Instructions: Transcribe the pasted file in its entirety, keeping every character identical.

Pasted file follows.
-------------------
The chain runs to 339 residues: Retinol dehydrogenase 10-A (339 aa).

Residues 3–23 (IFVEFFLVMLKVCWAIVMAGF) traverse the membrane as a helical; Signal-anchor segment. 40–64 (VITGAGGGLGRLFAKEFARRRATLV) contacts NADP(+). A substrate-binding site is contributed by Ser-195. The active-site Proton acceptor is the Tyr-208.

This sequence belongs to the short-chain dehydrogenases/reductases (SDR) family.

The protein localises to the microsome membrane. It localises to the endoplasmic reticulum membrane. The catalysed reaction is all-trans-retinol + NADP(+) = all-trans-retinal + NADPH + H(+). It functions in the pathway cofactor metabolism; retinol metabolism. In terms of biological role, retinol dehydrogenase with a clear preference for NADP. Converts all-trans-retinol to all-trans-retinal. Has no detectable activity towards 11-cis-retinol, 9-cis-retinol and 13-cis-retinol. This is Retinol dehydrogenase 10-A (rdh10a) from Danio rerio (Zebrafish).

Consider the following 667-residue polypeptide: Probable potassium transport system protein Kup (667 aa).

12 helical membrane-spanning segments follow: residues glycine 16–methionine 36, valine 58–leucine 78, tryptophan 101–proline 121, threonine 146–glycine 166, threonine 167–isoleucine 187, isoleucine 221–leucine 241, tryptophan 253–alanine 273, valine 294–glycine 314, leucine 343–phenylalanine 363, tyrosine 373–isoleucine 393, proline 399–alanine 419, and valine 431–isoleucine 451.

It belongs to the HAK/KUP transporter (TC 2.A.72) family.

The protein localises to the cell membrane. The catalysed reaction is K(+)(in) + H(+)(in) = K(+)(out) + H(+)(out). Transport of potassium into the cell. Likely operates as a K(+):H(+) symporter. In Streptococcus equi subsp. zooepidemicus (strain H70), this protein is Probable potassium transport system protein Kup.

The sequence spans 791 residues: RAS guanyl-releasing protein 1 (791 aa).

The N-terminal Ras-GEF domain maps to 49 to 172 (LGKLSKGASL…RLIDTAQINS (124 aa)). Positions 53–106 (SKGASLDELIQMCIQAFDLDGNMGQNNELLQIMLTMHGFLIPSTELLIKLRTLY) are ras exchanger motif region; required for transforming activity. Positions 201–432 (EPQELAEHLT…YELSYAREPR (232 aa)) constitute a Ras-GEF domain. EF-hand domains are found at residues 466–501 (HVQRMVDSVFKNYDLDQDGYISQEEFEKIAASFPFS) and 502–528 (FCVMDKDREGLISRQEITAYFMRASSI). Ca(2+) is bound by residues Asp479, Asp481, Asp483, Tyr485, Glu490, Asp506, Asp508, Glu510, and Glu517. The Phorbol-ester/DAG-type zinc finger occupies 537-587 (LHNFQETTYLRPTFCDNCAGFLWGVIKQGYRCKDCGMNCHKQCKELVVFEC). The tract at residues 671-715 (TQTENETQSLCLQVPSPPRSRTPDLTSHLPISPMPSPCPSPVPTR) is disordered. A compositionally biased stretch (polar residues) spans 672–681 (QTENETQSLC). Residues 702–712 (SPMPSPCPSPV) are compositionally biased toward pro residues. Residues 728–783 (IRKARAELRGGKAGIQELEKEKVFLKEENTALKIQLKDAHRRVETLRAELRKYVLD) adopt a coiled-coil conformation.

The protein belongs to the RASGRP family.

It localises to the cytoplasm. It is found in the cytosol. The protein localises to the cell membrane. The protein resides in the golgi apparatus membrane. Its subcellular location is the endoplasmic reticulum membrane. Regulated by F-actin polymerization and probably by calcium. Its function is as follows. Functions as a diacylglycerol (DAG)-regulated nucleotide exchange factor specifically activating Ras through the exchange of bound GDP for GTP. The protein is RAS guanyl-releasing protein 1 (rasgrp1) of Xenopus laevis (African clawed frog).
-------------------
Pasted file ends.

The chain runs to 339 residues: Retinol dehydrogenase 10-A (339 aa).

Residues 3–23 (IFVEFFLVMLKVCWAIVMAGF) traverse the membrane as a helical; Signal-anchor segment. 40–64 (VITGAGGGLGRLFAKEFARRRATLV) contacts NADP(+). A substrate-binding site is contributed by Ser-195. The active-site Proton acceptor is the Tyr-208.

This sequence belongs to the short-chain dehydrogenases/reductases (SDR) family.

The protein localises to the microsome membrane. It localises to the endoplasmic reticulum membrane. The catalysed reaction is all-trans-retinol + NADP(+) = all-trans-retinal + NADPH + H(+). It functions in the pathway cofactor metabolism; retinol metabolism. In terms of biological role, retinol dehydrogenase with a clear preference for NADP. Converts all-trans-retinol to all-trans-retinal. Has no detectable activity towards 11-cis-retinol, 9-cis-retinol and 13-cis-retinol. This is Retinol dehydrogenase 10-A (rdh10a) from Danio rerio (Zebrafish).

Consider the following 667-residue polypeptide: Probable potassium transport system protein Kup (667 aa).

12 helical membrane-spanning segments follow: residues glycine 16–methionine 36, valine 58–leucine 78, tryptophan 101–proline 121, threonine 146–glycine 166, threonine 167–isoleucine 187, isoleucine 221–leucine 241, tryptophan 253–alanine 273, valine 294–glycine 314, leucine 343–phenylalanine 363, tyrosine 373–isoleucine 393, proline 399–alanine 419, and valine 431–isoleucine 451.

It belongs to the HAK/KUP transporter (TC 2.A.72) family.

The protein localises to the cell membrane. The catalysed reaction is K(+)(in) + H(+)(in) = K(+)(out) + H(+)(out). Transport of potassium into the cell. Likely operates as a K(+):H(+) symporter. In Streptococcus equi subsp. zooepidemicus (strain H70), this protein is Probable potassium transport system protein Kup.

The sequence spans 791 residues: RAS guanyl-releasing protein 1 (791 aa).

The N-terminal Ras-GEF domain maps to 49 to 172 (LGKLSKGASL…RLIDTAQINS (124 aa)). Positions 53–106 (SKGASLDELIQMCIQAFDLDGNMGQNNELLQIMLTMHGFLIPSTELLIKLRTLY) are ras exchanger motif region; required for transforming activity. Positions 201–432 (EPQELAEHLT…YELSYAREPR (232 aa)) constitute a Ras-GEF domain. EF-hand domains are found at residues 466–501 (HVQRMVDSVFKNYDLDQDGYISQEEFEKIAASFPFS) and 502–528 (FCVMDKDREGLISRQEITAYFMRASSI). Ca(2+) is bound by residues Asp479, Asp481, Asp483, Tyr485, Glu490, Asp506, Asp508, Glu510, and Glu517. The Phorbol-ester/DAG-type zinc finger occupies 537-587 (LHNFQETTYLRPTFCDNCAGFLWGVIKQGYRCKDCGMNCHKQCKELVVFEC). The tract at residues 671-715 (TQTENETQSLCLQVPSPPRSRTPDLTSHLPISPMPSPCPSPVPTR) is disordered. A compositionally biased stretch (polar residues) spans 672–681 (QTENETQSLC). Residues 702–712 (SPMPSPCPSPV) are compositionally biased toward pro residues. Residues 728–783 (IRKARAELRGGKAGIQELEKEKVFLKEENTALKIQLKDAHRRVETLRAELRKYVLD) adopt a coiled-coil conformation.

The protein belongs to the RASGRP family.

It localises to the cytoplasm. It is found in the cytosol. The protein localises to the cell membrane. The protein resides in the golgi apparatus membrane. Its subcellular location is the endoplasmic reticulum membrane. Regulated by F-actin polymerization and probably by calcium. Its function is as follows. Functions as a diacylglycerol (DAG)-regulated nucleotide exchange factor specifically activating Ras through the exchange of bound GDP for GTP. The protein is RAS guanyl-releasing protein 1 (rasgrp1) of Xenopus laevis (African clawed frog).